Researchers examine the relationship between healthy lifestyle habits and mood disorders in younger people

An international team of researchers has found a strong link between healthy lifestyles and depression. In the study, which appeared in the journal Psychological Medicine, the authors investigated bi-directional associations between the two factors by following a cohort group for five years.

  • While studies are available that establish the inverse correlation between healthy lifestyles and cardiovascular disease, as well as its relation to mental health, studies designed using a longitudinal survey between these factors are limited.
  • For the study, the researchers involved participants aged between 26–36 at baseline (2004–2006) and 31–41 at follow-up (2009–2011).
  • During the follow-up period, the participants were retrospectively evaluated for lifetime mood disorders like depression or dysthymia using the Composite International Diagnostic Interview, together with a five-item lifestyle score, which looked at body mass index, smoking habits, alcohol consumption, leisure time and physical activity, and healthy diet, respectively.
  • To determine whether mood disorders prior to baseline resulted in any lifestyle changes, researchers used a combination of linear and log multinomial regression, while log-binomial regression determined whether lifestyle during baseline contributed to mood disorder episodes afterward.
  • Covariates of the study included the age, sex, and socio-economic status of the participants; any social support they have or major life events; and cardiovascular disease history and self-rated physical and mental health.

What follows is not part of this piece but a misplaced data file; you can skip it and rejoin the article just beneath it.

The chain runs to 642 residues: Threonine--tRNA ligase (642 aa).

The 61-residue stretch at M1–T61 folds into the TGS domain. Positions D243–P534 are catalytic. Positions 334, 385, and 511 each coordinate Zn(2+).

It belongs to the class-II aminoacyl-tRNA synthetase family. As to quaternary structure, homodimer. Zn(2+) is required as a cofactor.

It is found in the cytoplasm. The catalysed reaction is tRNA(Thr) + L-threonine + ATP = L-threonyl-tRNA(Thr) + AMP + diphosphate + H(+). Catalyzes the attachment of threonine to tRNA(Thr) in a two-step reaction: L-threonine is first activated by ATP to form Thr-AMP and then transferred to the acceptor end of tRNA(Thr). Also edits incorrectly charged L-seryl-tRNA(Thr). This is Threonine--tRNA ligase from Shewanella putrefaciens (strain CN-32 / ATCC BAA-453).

• The findings revealed that participants who had mood disorders before baseline, coupled with a poor lifestyle, led to a lower likelihood of improvement and a higher risk of worsening symptoms. Conversely, those with higher scores at baseline had a reduced risk of having initial episodes of a mood disorder, despite the confounding factors.

Based on the findings, the researchers concluded that a healthy lifestyle will not only reduce the risk of cardiovascular disease, but also improve a person’s mental health.

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Journal Reference:

Gall SL, Sanderson K, Smith KJ, Patton G, Dwyer T, Venn A. BI-DIRECTIONAL ASSOCIATIONS BETWEEN HEALTHY LIFESTYLES AND MOOD DISORDERS IN YOUNG ADULTS: THE CHILDHOOD DETERMINANTS OF ADULT HEALTH STUDY. Psychological Medicine. September 2016;46(12):2535–2548. DOI: 10.1017/S0033291716000738

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